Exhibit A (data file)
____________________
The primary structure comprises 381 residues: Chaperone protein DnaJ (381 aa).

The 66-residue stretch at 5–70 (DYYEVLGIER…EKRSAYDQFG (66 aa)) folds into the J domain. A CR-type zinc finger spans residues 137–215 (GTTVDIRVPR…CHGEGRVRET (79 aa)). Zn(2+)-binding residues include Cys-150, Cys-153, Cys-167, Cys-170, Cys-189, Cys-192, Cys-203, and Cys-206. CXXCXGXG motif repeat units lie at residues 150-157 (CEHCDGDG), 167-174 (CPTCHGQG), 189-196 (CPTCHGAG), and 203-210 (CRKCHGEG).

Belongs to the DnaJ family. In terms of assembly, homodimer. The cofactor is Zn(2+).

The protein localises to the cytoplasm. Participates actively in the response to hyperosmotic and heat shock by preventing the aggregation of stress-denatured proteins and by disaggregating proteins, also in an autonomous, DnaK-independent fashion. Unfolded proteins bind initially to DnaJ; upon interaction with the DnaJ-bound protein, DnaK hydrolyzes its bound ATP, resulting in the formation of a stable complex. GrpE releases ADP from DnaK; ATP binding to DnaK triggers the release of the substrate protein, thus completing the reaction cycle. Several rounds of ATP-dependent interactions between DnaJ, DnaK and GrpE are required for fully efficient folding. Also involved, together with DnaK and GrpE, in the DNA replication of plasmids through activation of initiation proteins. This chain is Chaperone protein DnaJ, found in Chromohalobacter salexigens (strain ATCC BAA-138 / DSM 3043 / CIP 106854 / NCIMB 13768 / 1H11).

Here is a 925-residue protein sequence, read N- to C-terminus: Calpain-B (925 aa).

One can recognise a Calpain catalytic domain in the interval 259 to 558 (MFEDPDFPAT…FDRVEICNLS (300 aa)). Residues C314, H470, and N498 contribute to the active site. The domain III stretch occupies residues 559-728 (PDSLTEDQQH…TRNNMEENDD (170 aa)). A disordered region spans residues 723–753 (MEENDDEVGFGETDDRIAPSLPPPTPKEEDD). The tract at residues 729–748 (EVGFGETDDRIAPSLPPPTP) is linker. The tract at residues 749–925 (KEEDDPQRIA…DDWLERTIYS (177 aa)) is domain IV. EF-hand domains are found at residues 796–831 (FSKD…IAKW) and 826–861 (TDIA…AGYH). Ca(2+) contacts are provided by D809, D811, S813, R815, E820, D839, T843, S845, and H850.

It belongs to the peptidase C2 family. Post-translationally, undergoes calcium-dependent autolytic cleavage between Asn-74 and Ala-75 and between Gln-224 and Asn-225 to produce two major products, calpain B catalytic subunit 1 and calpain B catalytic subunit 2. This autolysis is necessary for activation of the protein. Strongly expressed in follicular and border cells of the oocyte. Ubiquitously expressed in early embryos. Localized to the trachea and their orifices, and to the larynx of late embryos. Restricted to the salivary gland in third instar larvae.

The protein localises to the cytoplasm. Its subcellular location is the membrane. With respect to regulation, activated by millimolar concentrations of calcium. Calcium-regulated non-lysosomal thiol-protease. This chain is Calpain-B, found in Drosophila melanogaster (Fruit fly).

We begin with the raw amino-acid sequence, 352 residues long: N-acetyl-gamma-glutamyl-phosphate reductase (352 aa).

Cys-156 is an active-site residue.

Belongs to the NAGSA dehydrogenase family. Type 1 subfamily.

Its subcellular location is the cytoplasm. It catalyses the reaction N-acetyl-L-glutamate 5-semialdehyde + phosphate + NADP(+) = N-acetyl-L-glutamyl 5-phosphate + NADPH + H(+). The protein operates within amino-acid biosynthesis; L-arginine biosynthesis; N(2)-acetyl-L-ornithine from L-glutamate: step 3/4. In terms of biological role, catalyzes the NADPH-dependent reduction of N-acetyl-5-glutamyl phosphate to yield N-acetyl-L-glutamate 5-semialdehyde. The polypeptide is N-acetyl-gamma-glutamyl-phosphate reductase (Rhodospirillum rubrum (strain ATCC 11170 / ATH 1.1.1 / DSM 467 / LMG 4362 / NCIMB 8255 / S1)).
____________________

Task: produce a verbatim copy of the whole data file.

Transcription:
The primary structure comprises 381 residues: Chaperone protein DnaJ (381 aa).

The 66-residue stretch at 5–70 (DYYEVLGIER…EKRSAYDQFG (66 aa)) folds into the J domain. A CR-type zinc finger spans residues 137–215 (GTTVDIRVPR…CHGEGRVRET (79 aa)). Zn(2+)-binding residues include Cys-150, Cys-153, Cys-167, Cys-170, Cys-189, Cys-192, Cys-203, and Cys-206. CXXCXGXG motif repeat units lie at residues 150-157 (CEHCDGDG), 167-174 (CPTCHGQG), 189-196 (CPTCHGAG), and 203-210 (CRKCHGEG).

Belongs to the DnaJ family. In terms of assembly, homodimer. The cofactor is Zn(2+).

The protein localises to the cytoplasm. Participates actively in the response to hyperosmotic and heat shock by preventing the aggregation of stress-denatured proteins and by disaggregating proteins, also in an autonomous, DnaK-independent fashion. Unfolded proteins bind initially to DnaJ; upon interaction with the DnaJ-bound protein, DnaK hydrolyzes its bound ATP, resulting in the formation of a stable complex. GrpE releases ADP from DnaK; ATP binding to DnaK triggers the release of the substrate protein, thus completing the reaction cycle. Several rounds of ATP-dependent interactions between DnaJ, DnaK and GrpE are required for fully efficient folding. Also involved, together with DnaK and GrpE, in the DNA replication of plasmids through activation of initiation proteins. This chain is Chaperone protein DnaJ, found in Chromohalobacter salexigens (strain ATCC BAA-138 / DSM 3043 / CIP 106854 / NCIMB 13768 / 1H11).

Here is a 925-residue protein sequence, read N- to C-terminus: Calpain-B (925 aa).

One can recognise a Calpain catalytic domain in the interval 259 to 558 (MFEDPDFPAT…FDRVEICNLS (300 aa)). Residues C314, H470, and N498 contribute to the active site. The domain III stretch occupies residues 559-728 (PDSLTEDQQH…TRNNMEENDD (170 aa)). A disordered region spans residues 723–753 (MEENDDEVGFGETDDRIAPSLPPPTPKEEDD). The tract at residues 729–748 (EVGFGETDDRIAPSLPPPTP) is linker. The tract at residues 749–925 (KEEDDPQRIA…DDWLERTIYS (177 aa)) is domain IV. EF-hand domains are found at residues 796–831 (FSKD…IAKW) and 826–861 (TDIA…AGYH). Ca(2+) contacts are provided by D809, D811, S813, R815, E820, D839, T843, S845, and H850.

It belongs to the peptidase C2 family. Post-translationally, undergoes calcium-dependent autolytic cleavage between Asn-74 and Ala-75 and between Gln-224 and Asn-225 to produce two major products, calpain B catalytic subunit 1 and calpain B catalytic subunit 2. This autolysis is necessary for activation of the protein. Strongly expressed in follicular and border cells of the oocyte. Ubiquitously expressed in early embryos. Localized to the trachea and their orifices, and to the larynx of late embryos. Restricted to the salivary gland in third instar larvae.

The protein localises to the cytoplasm. Its subcellular location is the membrane. With respect to regulation, activated by millimolar concentrations of calcium. Calcium-regulated non-lysosomal thiol-protease. This chain is Calpain-B, found in Drosophila melanogaster (Fruit fly).

We begin with the raw amino-acid sequence, 352 residues long: N-acetyl-gamma-glutamyl-phosphate reductase (352 aa).

Cys-156 is an active-site residue.

Belongs to the NAGSA dehydrogenase family. Type 1 subfamily.

Its subcellular location is the cytoplasm. It catalyses the reaction N-acetyl-L-glutamate 5-semialdehyde + phosphate + NADP(+) = N-acetyl-L-glutamyl 5-phosphate + NADPH + H(+). The protein operates within amino-acid biosynthesis; L-arginine biosynthesis; N(2)-acetyl-L-ornithine from L-glutamate: step 3/4. In terms of biological role, catalyzes the NADPH-dependent reduction of N-acetyl-5-glutamyl phosphate to yield N-acetyl-L-glutamate 5-semialdehyde. The polypeptide is N-acetyl-gamma-glutamyl-phosphate reductase (Rhodospirillum rubrum (strain ATCC 11170 / ATH 1.1.1 / DSM 467 / LMG 4362 / NCIMB 8255 / S1)).